LITTLE ROCK — Popular in the late ’70s and early ’80s, the TV show was called Eight Is Enough. In the new world of a college football playoff, Four Is Fine.
Tweaking the process for selecting the four teams is necessary; expanding the playoff to eight or more is not. More than four and the playoff will be diluted by two-loss teams unworthy of being considered among the elite.
Occasionally there will be a season with weird happenings, but four is best because it preserves the unique importance of the 12-game regular season. No other sport grabs fans and holds them like college football.
In the 32-team NFL, a dozen teams make the playoff. No one can argue that the 9-7 New York Giants were the best in the league from September through December, but they won the Super Bowl and that is all that matters.
College basketball teams play 30 games or more, and interest peaks when the 68-team NCAA Tournament begins.
Since the BCS came to be in 1998, consider the records of teams five through eight in the final standings:
• Seven times, including last season, three of the four teams had two losses each.
• Four times, including 2010, two teams had two losses.
• In 2003, all four of the teams had two losses.
• The only year in which at least one team did not have multiple losses was 2008.
We can do without a playoff padded with 10-2 teams. Nebraska chancellor Harvey Perlman nailed it when he said none of those involved are naive to assume the four-team playoff ends the controversy. "We’ll pick four teams, and there’ll be a fifth team," Perlman said.
At that point, the microscope will be turned on the selection committee 15 or so that is being trumpeted as the harbinger of transparency. We are led to believe that a few remarks from the committee chairman will placate supporters of the once-beaten team that was No. 5 or No. 6 and that the system works well in basketball.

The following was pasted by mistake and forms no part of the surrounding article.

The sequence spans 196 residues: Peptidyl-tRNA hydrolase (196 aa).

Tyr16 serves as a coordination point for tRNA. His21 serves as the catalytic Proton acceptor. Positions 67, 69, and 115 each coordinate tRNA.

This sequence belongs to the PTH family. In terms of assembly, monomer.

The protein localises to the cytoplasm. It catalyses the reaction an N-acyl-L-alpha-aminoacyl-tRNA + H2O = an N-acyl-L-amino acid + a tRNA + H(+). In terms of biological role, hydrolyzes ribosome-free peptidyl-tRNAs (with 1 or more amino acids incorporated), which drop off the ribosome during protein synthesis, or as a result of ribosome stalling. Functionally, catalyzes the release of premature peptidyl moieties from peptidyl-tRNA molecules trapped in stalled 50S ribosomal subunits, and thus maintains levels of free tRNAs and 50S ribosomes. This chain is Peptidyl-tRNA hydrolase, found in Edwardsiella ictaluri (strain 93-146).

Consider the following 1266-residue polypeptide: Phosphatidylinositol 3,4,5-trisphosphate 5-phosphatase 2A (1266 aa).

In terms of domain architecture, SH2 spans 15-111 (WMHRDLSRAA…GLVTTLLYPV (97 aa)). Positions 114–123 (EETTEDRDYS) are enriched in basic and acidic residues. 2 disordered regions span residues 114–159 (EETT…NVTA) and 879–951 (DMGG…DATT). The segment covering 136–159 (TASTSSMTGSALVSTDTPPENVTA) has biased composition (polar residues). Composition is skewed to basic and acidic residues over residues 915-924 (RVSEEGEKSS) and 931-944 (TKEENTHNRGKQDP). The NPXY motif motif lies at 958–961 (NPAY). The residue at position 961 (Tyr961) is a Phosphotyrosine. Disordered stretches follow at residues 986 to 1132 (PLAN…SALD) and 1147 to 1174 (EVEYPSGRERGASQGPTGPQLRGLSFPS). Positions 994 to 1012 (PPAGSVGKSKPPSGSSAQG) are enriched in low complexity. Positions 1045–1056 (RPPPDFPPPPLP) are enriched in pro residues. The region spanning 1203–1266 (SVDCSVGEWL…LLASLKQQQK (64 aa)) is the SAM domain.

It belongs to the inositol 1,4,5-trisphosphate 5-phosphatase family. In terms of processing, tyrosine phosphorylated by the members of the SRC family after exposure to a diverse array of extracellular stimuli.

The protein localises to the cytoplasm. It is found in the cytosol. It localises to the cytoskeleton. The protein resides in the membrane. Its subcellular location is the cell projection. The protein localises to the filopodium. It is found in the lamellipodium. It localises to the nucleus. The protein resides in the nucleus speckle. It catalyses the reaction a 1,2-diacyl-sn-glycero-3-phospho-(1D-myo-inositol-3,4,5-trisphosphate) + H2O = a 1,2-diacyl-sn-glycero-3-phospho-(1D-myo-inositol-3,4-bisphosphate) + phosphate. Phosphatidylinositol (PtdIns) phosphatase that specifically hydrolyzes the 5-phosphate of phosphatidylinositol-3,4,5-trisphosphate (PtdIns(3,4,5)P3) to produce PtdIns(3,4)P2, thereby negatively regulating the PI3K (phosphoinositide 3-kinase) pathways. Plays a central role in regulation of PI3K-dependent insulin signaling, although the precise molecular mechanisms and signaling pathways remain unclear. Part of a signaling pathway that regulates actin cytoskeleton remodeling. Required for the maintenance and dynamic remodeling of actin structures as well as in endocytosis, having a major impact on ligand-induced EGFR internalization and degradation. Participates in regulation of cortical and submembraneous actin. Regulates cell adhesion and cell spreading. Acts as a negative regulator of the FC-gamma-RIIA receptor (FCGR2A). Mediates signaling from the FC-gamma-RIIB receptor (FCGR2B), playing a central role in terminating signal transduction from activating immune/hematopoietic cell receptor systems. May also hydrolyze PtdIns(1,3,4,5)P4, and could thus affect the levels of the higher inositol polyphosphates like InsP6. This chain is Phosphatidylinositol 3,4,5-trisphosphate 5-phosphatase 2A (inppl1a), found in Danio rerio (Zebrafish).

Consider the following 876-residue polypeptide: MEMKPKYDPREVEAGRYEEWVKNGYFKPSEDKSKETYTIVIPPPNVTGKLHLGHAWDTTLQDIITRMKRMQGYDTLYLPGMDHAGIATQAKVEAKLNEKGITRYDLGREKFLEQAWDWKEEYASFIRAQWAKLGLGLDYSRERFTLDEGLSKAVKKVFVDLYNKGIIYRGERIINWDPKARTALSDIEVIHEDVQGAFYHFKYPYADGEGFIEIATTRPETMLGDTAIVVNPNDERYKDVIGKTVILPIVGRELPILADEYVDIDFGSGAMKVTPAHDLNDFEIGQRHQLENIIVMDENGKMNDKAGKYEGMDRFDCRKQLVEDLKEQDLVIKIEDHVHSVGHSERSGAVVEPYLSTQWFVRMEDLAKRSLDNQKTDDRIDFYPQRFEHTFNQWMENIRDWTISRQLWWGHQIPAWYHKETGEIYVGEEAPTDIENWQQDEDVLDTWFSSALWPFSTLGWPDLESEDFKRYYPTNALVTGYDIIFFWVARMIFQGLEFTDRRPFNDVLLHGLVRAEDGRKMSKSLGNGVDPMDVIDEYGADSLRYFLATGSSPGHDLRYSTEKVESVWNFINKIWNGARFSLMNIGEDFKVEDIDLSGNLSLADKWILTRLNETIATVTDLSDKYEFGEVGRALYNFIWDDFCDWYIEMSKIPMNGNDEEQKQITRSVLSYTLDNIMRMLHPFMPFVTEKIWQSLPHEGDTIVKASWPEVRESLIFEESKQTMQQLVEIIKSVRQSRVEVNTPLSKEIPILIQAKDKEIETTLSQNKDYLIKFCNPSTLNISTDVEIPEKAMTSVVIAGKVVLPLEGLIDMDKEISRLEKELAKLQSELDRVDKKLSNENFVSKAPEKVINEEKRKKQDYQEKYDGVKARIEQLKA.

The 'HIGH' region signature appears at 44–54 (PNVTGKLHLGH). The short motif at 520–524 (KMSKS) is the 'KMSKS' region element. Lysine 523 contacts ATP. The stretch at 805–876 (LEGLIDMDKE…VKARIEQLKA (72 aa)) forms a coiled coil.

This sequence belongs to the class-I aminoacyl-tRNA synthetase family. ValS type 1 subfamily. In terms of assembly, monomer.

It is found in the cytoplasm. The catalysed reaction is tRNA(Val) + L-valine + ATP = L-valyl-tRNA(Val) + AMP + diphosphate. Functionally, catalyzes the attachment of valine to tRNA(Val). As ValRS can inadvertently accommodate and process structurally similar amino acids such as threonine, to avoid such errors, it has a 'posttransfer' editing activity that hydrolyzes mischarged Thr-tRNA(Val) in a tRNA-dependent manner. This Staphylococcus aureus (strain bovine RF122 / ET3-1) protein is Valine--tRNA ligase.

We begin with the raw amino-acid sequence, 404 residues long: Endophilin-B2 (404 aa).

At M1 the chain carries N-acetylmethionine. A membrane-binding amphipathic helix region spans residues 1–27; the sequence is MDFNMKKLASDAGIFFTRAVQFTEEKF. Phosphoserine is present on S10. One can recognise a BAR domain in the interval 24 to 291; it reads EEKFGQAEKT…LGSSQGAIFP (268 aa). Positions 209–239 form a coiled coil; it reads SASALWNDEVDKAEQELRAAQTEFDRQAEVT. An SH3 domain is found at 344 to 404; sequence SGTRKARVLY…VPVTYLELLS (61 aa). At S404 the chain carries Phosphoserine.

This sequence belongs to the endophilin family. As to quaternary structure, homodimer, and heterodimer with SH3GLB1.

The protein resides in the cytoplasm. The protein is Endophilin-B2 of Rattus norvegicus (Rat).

In March, Jeff Hathaway, chairman of the NCAA basketball selection committee, explained Seton Hall’s exclusion by saying, "At the end of the day, they were a quality team, but we knew some quality teams weren’t going to be a part of the 37 (at-large bids)."
Seton Hall coach Kevin Willard said the committee honed in on the last two games of the season, both losses. "That wasn’t who we were," he said.
Drexel coach Bruiser Flint, whose Dragons won 27 games and the Colonial Athletic Association, was so mad at his team’s snub that he said, "There must be a lot of people on the basketball committee that don’t know too much about basketball."
These are examples of the outspoken discontent of coaches who finished 38th or 39th or 40 on a list of at-large contenders. Imagine the howls from those with a rooting interest in an 11-1 football team.
BCS executive director Bill Hancock expects the committee to begin with the W-L record and continue on to game sites, strength of schedule, and common opponents. He even mentioned the consideration of injuries — "Yeah we lost to ‘State University’ but our quarterback was hurt that day. We won the rest of our games and he’s back. All kind of common sense things that folks use to evaluate team is what this committee will use."
Oh, boy. In this case, common sense and subjectivity are interchangeable and therein lies the danger. Suppose the committee decided Braxton Miller’s 40-yard Hail Mary with 20 seconds left and Kirk Cousins’ 44-yarder on the final play of the game were flukes and that twice-beaten Wisconsin belonged in the four-team playoff after the 2011 season.
The selection process should include computers. When the task is reducing 120 teams to four, cold and heartless is a good thing.
(Harry King is sports columnist for Stephens Media’s Arkansas News Bureau. His e-mail address is firstname.lastname@example.org).